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Before becoming a piling rig operator, Rory Brown worked in the car repair industry for many years. He’s happy he made the move.

By Mark Halsall

 

Rory Brown fixed cars for almost three decades before he decided to change careers and get into the pile driving business.

“I was an autobody technician. We lived back in Nova Scotia which was where I had done the automotive thing for quite some time, probably close to 30 years,” said Brown, who moved from the Halifax area to Calgary, Alta., with his wife, Christina, seven years ago.

“I did that work for a little bit when we moved to Alberta, but then a friend of mine who was in the piling business told me his company was looking for ground workers and he asked if I’d be interested in going up north and doing camp work for them,” Brown said. “I thought, ‘Why not?’”

Brown started his first piling job in 2012 as an operator’s assistant for Red Deer, Alta.-based Copps Services Inc. during construction of a Nexen Energy facility near Fort McMurray, Alta. Junttan rigs performed the piling work, and it was the first time Brown had ever actually seen a Junttan machine.

“It’s a big piece of equipment for sure, and not knowing anything about it, it was definitely a bit intimidating,” he said.

Brown notes it wasn’t long before he was given the opportunity to learn how to operate a Junttan rig himself.

“You learn the ground game and how the whole process works, and then hopefully if you do well at those tasks, they’ll train you in a machine,” Brown said.

“The transition was pretty smooth. You have a couple of lumps and bumps along the way… and as long as nobody’s hurt and everything’s ok, hopefully you learn from it and move on.”

Brown is now qualified to operate four Junttan machines — the PM16, PMx20, PMx22 and PM25 — and has experience with numerous piling applications which include round steel piles, sheet piles and H-piles as well as soldier piles for lagging. He’s also installed sheet and H-piles with an ABI Equipment TM 22 Mobileram piling rig.

Brown has his sights set on learning how to operate another Junttan machine — the PM23.

“I’ve had a little bit of time in it. The configuration is different, and it has a lot longer reach,” he said. “It’s a little different rig, and I’d like to get some training on that.”

 

Easier on the Body

Brown, 55, said, “The automotive business can be a little hard on the body,” and it’s one of the reasons he opted to make the switch to piling rig operator, “It’s a little easier on me.”

Brown also enjoys the comradery among pile driving crews as well as the satisfaction of seeing a job successfully completed. He also welcomes the variety that comes with pile driving work.

“Every job is different and you’re in a different location quite often,” Brown said.

Brown spent nearly six years with Copps Services, working primarily on projects for the oil and gas industry in Alberta and Saskatchewan, but doing some civil construction work as well. One of these jobs involved erecting apartment buildings in New York City.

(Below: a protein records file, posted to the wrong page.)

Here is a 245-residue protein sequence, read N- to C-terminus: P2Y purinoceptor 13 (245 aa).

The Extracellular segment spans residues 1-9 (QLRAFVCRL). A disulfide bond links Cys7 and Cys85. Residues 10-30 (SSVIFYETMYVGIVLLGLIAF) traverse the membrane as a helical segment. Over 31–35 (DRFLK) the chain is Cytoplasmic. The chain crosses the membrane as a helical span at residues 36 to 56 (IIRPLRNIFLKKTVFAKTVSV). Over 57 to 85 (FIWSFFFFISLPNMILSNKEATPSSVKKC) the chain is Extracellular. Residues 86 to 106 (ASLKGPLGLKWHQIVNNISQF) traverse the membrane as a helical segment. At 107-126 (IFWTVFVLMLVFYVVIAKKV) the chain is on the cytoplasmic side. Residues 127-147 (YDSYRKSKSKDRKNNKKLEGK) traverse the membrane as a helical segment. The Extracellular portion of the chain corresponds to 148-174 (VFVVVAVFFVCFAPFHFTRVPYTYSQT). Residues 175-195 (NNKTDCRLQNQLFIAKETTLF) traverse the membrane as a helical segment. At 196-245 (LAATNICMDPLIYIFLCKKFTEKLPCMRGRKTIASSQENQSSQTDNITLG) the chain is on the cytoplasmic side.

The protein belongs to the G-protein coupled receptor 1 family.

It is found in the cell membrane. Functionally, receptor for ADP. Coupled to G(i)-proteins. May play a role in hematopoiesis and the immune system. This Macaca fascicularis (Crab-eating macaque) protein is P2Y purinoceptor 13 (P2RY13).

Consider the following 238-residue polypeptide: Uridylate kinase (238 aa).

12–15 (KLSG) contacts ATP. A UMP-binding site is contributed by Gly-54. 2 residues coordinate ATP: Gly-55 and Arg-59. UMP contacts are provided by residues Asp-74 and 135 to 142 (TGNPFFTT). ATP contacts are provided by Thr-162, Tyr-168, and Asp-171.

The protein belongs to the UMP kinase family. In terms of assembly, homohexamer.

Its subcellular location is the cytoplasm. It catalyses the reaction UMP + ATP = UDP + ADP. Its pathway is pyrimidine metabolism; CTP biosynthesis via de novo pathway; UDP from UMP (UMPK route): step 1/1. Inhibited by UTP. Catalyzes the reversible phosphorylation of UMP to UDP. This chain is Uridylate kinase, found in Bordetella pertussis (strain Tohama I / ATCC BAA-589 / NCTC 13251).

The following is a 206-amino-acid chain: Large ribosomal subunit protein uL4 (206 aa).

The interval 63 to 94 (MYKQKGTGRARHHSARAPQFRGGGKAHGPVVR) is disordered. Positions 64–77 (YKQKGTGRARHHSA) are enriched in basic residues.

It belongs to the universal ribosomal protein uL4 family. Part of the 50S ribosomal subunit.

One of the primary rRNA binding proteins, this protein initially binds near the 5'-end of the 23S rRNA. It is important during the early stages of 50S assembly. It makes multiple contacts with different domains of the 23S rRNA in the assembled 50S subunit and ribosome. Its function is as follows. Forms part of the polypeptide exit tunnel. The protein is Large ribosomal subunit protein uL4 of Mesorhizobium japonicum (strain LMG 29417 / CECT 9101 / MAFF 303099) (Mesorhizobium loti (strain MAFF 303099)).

“The New York project was very interesting to me,” Brown said. “We were building these massive high rises right on the East River in Brooklyn. All the piles had to go in so deep, right down to bedrock, and it was different style of piling for me as far as how much capacity you had to put down to make that happen.”

In 2018, Brown did some contract work for South Carolina-based Pile Drivers Inc., installing timber piles for housing projects in and around the Charleston area of South Carolina before joining Force-Copps Piling Inc. (a new firm established with the merger of Copps Services and Force Pile & Foundations) last October.

Brown has also been involved in training pile driving crews and he believes one of the strongest attributes a piling rig operator can have is keeping an open mind.

“It’s impossible to know everything. You’re always going to learn something every day and you shouldn’t think you know it all,” he said. “You have to be open to new ideas, especially with the safety aspect of it.

“That’s a big piece of equipment and you’re hoisting some pretty heavy loads,” Brown said. “The biggest thing is what goes on around you. You have to be looking out for the guys on the ground and always watching for obstructions or obstacles, so that you’re not damaging equipment or putting people at risk. You have to be very mindful of that.”

Brown says he’s optimistic about the future of the piling industry and is encouraged that hydraulic hammers are taking the place of diesel hammers on many job sites these days.

“Diesel hammers are going away because of the environmental impact they have,” he said. “I think that’s a move in the right direction.”

 

 

 

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Piling Canada is the premier national voice for the Canadian deep foundation construction industry. Each issue is dedicated to providing readers with current and informative editorial, including project updates, company profiles, technological advancements, safety news, environmental information, HR advice, pertinent legal issues and more.